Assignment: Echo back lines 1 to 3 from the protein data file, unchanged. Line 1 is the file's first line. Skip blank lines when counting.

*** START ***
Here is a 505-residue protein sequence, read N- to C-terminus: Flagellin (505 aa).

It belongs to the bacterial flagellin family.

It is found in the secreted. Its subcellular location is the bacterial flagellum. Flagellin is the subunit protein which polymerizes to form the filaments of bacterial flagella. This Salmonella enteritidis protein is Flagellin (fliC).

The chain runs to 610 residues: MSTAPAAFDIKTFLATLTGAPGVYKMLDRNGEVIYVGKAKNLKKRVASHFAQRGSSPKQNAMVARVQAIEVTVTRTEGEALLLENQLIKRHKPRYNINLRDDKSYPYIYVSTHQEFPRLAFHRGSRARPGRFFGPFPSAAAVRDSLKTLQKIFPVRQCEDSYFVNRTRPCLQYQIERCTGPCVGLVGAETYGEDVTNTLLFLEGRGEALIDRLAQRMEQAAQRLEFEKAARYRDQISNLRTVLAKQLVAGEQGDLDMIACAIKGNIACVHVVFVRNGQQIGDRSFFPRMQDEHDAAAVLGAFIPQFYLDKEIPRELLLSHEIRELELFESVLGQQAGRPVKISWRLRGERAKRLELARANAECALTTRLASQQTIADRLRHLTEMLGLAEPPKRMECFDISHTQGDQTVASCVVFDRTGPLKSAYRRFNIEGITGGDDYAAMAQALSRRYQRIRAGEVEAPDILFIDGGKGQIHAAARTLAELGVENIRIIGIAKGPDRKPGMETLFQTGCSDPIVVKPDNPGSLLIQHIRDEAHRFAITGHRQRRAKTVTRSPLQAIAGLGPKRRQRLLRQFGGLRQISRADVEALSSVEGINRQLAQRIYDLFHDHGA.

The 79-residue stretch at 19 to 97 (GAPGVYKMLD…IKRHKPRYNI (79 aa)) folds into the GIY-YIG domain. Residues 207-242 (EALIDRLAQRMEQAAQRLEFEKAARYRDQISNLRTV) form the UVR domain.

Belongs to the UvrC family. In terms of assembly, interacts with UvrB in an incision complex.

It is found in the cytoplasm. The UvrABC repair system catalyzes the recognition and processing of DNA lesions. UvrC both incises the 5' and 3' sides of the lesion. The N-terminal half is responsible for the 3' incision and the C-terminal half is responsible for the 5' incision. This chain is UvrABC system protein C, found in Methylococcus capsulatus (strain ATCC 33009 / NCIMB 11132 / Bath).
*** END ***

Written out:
Here is a 505-residue protein sequence, read N- to C-terminus: Flagellin (505 aa).

It belongs to the bacterial flagellin family.

It is found in the secreted. Its subcellular location is the bacterial flagellum. Flagellin is the subunit protein which polymerizes to form the filaments of bacterial flagella. This Salmonella enteritidis protein is Flagellin (fliC).